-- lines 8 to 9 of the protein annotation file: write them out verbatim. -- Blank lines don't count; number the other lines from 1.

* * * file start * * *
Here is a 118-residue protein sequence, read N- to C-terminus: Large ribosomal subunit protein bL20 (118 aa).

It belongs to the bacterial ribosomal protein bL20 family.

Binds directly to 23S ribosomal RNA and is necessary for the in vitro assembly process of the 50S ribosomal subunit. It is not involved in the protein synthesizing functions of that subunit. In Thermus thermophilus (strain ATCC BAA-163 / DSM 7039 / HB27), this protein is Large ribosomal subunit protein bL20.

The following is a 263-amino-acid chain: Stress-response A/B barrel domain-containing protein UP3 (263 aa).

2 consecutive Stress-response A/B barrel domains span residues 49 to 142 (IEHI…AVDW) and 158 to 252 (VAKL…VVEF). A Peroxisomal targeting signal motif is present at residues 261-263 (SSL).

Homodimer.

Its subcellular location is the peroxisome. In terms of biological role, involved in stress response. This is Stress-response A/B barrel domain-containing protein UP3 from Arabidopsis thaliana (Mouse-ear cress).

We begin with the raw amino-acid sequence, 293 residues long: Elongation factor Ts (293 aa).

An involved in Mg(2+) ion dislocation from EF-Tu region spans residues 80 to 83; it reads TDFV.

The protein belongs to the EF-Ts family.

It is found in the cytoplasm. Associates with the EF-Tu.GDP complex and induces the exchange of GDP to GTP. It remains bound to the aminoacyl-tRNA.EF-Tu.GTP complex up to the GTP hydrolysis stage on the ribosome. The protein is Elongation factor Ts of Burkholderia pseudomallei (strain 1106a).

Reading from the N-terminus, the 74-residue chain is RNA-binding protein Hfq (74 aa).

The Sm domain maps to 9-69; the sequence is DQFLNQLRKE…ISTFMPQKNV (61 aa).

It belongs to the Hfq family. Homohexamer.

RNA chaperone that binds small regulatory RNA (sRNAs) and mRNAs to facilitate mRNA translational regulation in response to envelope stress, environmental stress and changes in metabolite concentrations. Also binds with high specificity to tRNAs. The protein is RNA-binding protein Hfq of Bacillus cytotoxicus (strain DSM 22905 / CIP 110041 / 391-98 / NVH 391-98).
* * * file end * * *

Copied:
We begin with the raw amino-acid sequence, 293 residues long: Elongation factor Ts (293 aa).

An involved in Mg(2+) ion dislocation from EF-Tu region spans residues 80 to 83; it reads TDFV.